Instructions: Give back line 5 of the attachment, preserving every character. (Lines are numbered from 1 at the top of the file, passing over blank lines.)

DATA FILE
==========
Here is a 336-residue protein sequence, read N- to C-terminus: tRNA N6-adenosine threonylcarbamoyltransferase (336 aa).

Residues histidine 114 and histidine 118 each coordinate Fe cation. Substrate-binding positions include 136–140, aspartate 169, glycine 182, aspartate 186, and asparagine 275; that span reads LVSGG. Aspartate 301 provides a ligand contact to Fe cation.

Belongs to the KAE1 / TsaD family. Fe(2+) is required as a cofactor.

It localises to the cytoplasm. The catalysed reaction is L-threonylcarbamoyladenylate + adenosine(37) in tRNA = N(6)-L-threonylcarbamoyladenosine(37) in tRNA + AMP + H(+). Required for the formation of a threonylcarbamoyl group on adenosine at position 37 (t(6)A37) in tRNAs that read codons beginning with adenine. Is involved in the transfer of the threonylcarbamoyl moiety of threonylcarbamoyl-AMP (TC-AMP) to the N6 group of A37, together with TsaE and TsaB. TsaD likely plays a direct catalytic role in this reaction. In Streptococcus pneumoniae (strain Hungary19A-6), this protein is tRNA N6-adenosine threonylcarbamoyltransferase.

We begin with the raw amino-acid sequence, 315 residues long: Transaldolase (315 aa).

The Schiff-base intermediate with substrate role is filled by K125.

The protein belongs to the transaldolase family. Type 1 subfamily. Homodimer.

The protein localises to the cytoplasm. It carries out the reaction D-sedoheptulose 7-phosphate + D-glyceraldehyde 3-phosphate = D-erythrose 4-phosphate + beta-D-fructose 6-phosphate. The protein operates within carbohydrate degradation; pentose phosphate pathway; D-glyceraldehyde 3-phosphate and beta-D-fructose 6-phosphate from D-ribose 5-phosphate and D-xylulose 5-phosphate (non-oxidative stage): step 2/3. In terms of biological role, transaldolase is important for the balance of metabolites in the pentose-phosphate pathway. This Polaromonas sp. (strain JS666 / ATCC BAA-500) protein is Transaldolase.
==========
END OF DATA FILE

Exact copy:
We begin with the raw amino-acid sequence, 315 residues long: Transaldolase (315 aa).